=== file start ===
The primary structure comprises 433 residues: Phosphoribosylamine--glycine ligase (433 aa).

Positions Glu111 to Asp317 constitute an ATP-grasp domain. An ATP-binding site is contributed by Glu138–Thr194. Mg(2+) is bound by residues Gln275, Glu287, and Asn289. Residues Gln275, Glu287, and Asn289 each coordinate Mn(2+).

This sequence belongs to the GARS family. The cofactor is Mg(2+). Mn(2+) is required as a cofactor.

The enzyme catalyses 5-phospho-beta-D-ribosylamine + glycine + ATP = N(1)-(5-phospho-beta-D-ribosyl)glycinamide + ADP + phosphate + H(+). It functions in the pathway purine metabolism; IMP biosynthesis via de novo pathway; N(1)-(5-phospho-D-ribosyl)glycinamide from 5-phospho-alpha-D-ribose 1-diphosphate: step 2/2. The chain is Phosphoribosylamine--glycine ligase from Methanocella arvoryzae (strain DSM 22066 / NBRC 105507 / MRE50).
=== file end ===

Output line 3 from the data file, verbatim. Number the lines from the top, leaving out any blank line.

This sequence belongs to the GARS family. The cofactor is Mg(2+). Mn(2+) is required as a cofactor.